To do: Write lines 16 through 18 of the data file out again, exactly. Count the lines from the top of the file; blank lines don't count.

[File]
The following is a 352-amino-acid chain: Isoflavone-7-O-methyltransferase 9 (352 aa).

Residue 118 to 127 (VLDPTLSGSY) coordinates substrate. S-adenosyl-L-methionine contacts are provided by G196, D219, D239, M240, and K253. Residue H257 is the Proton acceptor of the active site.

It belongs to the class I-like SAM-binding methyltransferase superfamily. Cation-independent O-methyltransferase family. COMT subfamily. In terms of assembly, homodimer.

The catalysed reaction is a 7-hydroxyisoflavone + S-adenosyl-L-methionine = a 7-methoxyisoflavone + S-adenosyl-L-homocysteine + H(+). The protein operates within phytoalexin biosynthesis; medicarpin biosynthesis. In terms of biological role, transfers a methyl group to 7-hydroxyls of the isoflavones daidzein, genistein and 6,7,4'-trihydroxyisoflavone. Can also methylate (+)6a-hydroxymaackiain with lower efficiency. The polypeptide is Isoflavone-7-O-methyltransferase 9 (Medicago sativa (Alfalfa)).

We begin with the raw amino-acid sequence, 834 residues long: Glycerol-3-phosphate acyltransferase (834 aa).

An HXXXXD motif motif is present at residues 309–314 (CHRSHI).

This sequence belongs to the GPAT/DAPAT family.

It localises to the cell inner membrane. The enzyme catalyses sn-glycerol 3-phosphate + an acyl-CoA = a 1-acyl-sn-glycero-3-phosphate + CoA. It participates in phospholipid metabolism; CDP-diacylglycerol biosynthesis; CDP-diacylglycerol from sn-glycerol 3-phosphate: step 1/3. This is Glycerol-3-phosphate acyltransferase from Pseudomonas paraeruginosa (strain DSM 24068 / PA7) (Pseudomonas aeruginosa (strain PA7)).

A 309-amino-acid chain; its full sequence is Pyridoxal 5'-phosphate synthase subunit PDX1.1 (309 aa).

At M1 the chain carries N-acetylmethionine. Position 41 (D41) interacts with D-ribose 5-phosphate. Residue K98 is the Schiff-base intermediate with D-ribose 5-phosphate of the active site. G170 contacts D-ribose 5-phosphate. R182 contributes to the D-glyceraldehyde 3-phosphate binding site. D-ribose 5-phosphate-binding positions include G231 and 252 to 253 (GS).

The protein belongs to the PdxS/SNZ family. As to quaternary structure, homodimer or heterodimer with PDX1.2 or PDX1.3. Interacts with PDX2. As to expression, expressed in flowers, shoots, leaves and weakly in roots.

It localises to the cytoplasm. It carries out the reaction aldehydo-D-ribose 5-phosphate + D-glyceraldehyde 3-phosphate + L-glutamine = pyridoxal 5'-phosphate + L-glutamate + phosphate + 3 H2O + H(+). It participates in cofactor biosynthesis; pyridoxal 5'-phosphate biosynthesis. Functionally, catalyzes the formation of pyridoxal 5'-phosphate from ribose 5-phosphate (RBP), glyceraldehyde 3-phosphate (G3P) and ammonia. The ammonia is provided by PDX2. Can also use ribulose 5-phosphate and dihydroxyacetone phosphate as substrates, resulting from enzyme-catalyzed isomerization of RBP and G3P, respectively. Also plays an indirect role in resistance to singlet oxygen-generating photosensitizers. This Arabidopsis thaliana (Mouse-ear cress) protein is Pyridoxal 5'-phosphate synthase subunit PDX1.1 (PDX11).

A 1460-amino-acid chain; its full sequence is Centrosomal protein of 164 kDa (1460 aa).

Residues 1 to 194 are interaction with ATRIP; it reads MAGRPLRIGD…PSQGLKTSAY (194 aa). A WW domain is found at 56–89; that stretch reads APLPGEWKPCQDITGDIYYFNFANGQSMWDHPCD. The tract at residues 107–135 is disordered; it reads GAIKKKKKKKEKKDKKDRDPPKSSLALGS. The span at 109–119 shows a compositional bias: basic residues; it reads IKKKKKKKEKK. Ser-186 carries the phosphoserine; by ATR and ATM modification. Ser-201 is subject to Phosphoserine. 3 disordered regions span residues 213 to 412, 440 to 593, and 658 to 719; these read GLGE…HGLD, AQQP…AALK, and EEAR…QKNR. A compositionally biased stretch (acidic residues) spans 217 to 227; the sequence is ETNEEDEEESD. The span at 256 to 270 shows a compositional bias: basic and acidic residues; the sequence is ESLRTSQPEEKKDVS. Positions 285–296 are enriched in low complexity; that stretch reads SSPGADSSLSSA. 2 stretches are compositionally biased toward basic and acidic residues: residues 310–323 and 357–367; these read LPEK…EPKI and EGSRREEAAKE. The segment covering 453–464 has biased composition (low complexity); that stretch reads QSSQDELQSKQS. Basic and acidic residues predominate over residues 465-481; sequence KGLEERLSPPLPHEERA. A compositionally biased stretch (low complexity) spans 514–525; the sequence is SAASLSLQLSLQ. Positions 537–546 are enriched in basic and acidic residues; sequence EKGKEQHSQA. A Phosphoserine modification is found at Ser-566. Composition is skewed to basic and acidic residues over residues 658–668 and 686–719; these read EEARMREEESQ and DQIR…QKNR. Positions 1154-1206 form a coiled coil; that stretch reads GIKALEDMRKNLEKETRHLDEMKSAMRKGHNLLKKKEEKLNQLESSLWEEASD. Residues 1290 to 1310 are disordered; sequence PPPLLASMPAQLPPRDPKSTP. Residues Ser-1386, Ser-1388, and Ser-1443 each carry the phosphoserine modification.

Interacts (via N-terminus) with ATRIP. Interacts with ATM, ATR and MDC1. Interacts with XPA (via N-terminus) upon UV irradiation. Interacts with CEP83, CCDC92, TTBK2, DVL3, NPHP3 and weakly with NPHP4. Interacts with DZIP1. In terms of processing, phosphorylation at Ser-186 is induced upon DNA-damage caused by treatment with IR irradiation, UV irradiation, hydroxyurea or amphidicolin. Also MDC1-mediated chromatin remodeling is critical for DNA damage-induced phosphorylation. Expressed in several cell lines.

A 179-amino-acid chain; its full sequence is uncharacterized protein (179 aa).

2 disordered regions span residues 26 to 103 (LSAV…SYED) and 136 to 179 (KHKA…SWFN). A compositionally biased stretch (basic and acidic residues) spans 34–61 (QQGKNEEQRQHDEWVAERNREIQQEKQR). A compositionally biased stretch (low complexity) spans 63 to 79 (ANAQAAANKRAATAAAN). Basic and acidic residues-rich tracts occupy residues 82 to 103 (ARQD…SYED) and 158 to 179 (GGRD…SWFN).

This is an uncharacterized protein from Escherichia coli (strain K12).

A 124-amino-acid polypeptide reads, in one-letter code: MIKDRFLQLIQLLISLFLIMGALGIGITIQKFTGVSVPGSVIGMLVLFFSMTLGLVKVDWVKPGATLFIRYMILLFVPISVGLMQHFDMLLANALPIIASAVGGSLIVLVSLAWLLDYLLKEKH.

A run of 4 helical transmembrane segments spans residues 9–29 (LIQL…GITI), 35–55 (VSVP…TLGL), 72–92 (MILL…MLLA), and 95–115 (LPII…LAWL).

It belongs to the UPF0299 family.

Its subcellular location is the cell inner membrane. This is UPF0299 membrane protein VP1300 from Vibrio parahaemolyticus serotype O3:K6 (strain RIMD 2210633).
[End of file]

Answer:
A 179-amino-acid chain; its full sequence is uncharacterized protein (179 aa).

2 disordered regions span residues 26 to 103 (LSAV…SYED) and 136 to 179 (KHKA…SWFN). A compositionally biased stretch (basic and acidic residues) spans 34–61 (QQGKNEEQRQHDEWVAERNREIQQEKQR). A compositionally biased stretch (low complexity) spans 63 to 79 (ANAQAAANKRAATAAAN). Basic and acidic residues-rich tracts occupy residues 82 to 103 (ARQD…SYED) and 158 to 179 (GGRD…SWFN).

This is an uncharacterized protein from Escherichia coli (strain K12).